Mood’s Median Test (for two samples)

The Mood’s Median Test, essentially a two sample version of the Sign Test, is used to determine whether the median of two independent samples are equal. To perform this test, you need to execute the following steps:

  • Calculate the total median m of the combination of the two samples.
  • Create a 2 × 2 contingency table whose first row consists of the number of elements in each sample that are greater than m and whose second row consists of the number of elements in each sample that are less than or equal to m
  • Perform a chi-square test of independence
  • If p-value < α then the medians of the populations from which the two samples are derived are unequal; otherwise they are equal

Example 1: Repeat Example 2 of Two Sample t-Test with Equal Variance to determine whether the Drug and Control groups have the same median based on the data in Figure 1.

Two samples data

Figure 1 – Data for Example 1

As can be seen in Wilcoxon Ranked Sum Test when we repeat this example using the Wilcoxon ranked sum test, this data is not normally distributed and so we need to use a non-parametric test.

We execute the steps in Mood’s Median Test as shown in Figure 2. Column I shows the formulas used in column F.

Mood's two-sample test

Figure 2 – Mood’s Median Tests for two samples

Since p-value = .0405 < .05 = α, we reject the null-hypothesis, and conclude there is a significant difference between the two population medians.

Observation: Generally the Wilcoxon Rank Sum or Mann-Whitney test is used instead of Mood’s Median Test since they provide more accurate results.

Real Statistics Functions: The Real Statistics Pack provides the following functions:

MOODS_STAT(R1) = the chi-square test statistic for Mood’s Median test where R1 contains the sample data.

MOODS_TEST(R1) = the p-value statistic for Mood’s Median test where R1 contains the sample data.

For Example 1, MOODS_STAT(B4:C15) = 4.196 and MOODS_TEST(B4:C15) = .0405.

Observation: Mood’s Median Test can also be applied to more than two samples and can be viewed as a weak version of the Kruskal-Wallis test.

27 Responses to Mood’s Median Test (for two samples)

  1. Phil says:

    Hi Charles,

    Very many thanks for all of the fantastic info on your site.

    I am trying to replicate the example you have here in R and am failing to get the same p-value as yourself. If I use the exact method based on Fisher I get a p-value = 0.0995. I can get to this value by either using this code:

    control = c(11,15,9,4,34,17,18,14,12,13,26,31)
    drug = c(34,31,35,29,28,12,18,30,14,22,10,29)
    data = c(control, drug)
    label = gl(2, 12, labels = c(“Control”,”Drug”))
    mood.medtest(data~label, exact = TRUE)

    or by using this function:
    median.test <- function(x, y){
    z <- c(x, y)
    g <- rep(1:2, c(length(x), length(y)))
    m <- median(z)
    fisher.test(z < m, g)$p.value

    If I set exact in the first example to FALSE, which then uses a chi-squared test with a Yates continuity correction, I get a p-value of 0.1013, and if I try the following on the contingency table you give above:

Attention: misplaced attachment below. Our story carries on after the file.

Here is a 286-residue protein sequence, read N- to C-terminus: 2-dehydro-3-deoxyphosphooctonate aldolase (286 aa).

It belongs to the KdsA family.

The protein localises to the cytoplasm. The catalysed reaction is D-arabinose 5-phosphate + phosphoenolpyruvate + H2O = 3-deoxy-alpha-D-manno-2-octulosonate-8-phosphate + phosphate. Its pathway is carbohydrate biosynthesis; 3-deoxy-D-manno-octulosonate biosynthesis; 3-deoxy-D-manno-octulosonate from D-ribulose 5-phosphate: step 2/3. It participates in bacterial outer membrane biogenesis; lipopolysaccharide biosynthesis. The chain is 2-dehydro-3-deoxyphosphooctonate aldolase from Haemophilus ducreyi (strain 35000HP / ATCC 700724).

a = matrix(data = c(3,8,9,4), nrow=2, ncol=2, byrow=TRUE)
    I also get a p-value of 0.1013

    Can you shed some light on what might be happening here?

    Thanks again for the really great resource you've created here.


    • Charles says:

      Thanks for the clarification. It is difficult for me to comment since I don’t use R and so don’t know what assumptions are being made. Did you see a specific error in what I wrote?

  2. Madhu says:


    I want to know which statistical test has to be used to compare medians among 3 groups i.e which is the analogous test similar to repeated measures ANOVA i.e median scores compared for same group at 3 time intervals (baseline, 3 months and 6 months)

  3. Yang says:

    Hi Charles,
    I still do not understand Mood”s median test (for two samples), does it work for two samples with two different sample size? If so, I just use SAS did, proc code as following:
    proc npar1way mood median data=expensediff;
    var difference;
    class group_cd;
    and the outputs for this step include median scores, median two_sample test, frequency above and below the overall median, and mood scores, Mood Two-Sample Test, distribution of mood scores.

    but I am still confusing about the purpose for Mood’s Median Test, because I did not learn anything about it when I was in university.

    • Charles says:

      Mood’s median test can be used with samples of different sizes.
      Usually there are other tests that can be used instead which have more power, which is probably why you didn’t learn about it when you were in university.

  4. Maximilian says:

    Hey Charles,
    Very many thanks for the fantastic info about the Test and your Excel Add-on.
    I have one Question. How is it possible, or is it possible to use the Mood’s Median-Test for a one side test ? Respectively to evaluate which sample has the smaller values.

    • Charles says:

      I am not aware of a one-sided version of Mood’s Median Test.
      If the test shows a significant difference between the medians, then it is safe to say that the group with the smaller sample median is the one with the smaller population median (with 100xalpha degree of confidence).

  5. K says:

    Hi Charles,

    From this test, is it possible to tell whether or not two samples came from the same population?


  6. ndzeshang bertrand says:

    thank you very much Mr Charles.
    i just need a clarification. i compared survival rates between two fly groups using both mood’s median test and Mann whitney. all were not significant, i wish to know wich one is best to report on and possibly why.
    Best regards

  7. Pablo says:

    Hello Charles,